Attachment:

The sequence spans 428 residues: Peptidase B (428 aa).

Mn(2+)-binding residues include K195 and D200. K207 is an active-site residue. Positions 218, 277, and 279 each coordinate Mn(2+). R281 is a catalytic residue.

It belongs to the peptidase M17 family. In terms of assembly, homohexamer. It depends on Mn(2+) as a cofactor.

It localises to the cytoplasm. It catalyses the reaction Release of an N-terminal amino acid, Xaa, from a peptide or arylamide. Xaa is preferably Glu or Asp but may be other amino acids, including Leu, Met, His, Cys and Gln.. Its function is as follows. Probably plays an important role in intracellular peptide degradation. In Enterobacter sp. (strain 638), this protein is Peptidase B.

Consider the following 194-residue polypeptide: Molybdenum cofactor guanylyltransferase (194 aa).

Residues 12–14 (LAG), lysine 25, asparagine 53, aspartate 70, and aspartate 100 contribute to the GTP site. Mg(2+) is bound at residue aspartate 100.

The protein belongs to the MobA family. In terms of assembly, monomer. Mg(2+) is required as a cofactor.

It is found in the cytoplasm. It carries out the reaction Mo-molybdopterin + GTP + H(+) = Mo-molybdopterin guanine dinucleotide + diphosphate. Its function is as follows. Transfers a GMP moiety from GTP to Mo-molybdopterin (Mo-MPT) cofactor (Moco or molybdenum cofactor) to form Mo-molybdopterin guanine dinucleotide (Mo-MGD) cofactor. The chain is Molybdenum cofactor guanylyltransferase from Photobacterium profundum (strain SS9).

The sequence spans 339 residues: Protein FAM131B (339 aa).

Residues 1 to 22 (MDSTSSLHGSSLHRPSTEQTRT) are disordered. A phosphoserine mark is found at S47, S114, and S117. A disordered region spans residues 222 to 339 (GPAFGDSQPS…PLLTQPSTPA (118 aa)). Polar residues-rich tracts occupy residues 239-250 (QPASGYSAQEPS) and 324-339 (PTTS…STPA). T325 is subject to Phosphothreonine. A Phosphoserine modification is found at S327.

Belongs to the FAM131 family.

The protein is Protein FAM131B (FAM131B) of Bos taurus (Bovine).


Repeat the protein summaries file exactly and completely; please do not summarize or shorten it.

The sequence spans 428 residues: Peptidase B (428 aa).

Mn(2+)-binding residues include K195 and D200. K207 is an active-site residue. Positions 218, 277, and 279 each coordinate Mn(2+). R281 is a catalytic residue.

It belongs to the peptidase M17 family. In terms of assembly, homohexamer. It depends on Mn(2+) as a cofactor.

It localises to the cytoplasm. It catalyses the reaction Release of an N-terminal amino acid, Xaa, from a peptide or arylamide. Xaa is preferably Glu or Asp but may be other amino acids, including Leu, Met, His, Cys and Gln.. Its function is as follows. Probably plays an important role in intracellular peptide degradation. In Enterobacter sp. (strain 638), this protein is Peptidase B.

Consider the following 194-residue polypeptide: Molybdenum cofactor guanylyltransferase (194 aa).

Residues 12–14 (LAG), lysine 25, asparagine 53, aspartate 70, and aspartate 100 contribute to the GTP site. Mg(2+) is bound at residue aspartate 100.

The protein belongs to the MobA family. In terms of assembly, monomer. Mg(2+) is required as a cofactor.

It is found in the cytoplasm. It carries out the reaction Mo-molybdopterin + GTP + H(+) = Mo-molybdopterin guanine dinucleotide + diphosphate. Its function is as follows. Transfers a GMP moiety from GTP to Mo-molybdopterin (Mo-MPT) cofactor (Moco or molybdenum cofactor) to form Mo-molybdopterin guanine dinucleotide (Mo-MGD) cofactor. The chain is Molybdenum cofactor guanylyltransferase from Photobacterium profundum (strain SS9).

The sequence spans 339 residues: Protein FAM131B (339 aa).

Residues 1 to 22 (MDSTSSLHGSSLHRPSTEQTRT) are disordered. A phosphoserine mark is found at S47, S114, and S117. A disordered region spans residues 222 to 339 (GPAFGDSQPS…PLLTQPSTPA (118 aa)). Polar residues-rich tracts occupy residues 239-250 (QPASGYSAQEPS) and 324-339 (PTTS…STPA). T325 is subject to Phosphothreonine. A Phosphoserine modification is found at S327.

Belongs to the FAM131 family.

The protein is Protein FAM131B (FAM131B) of Bos taurus (Bovine).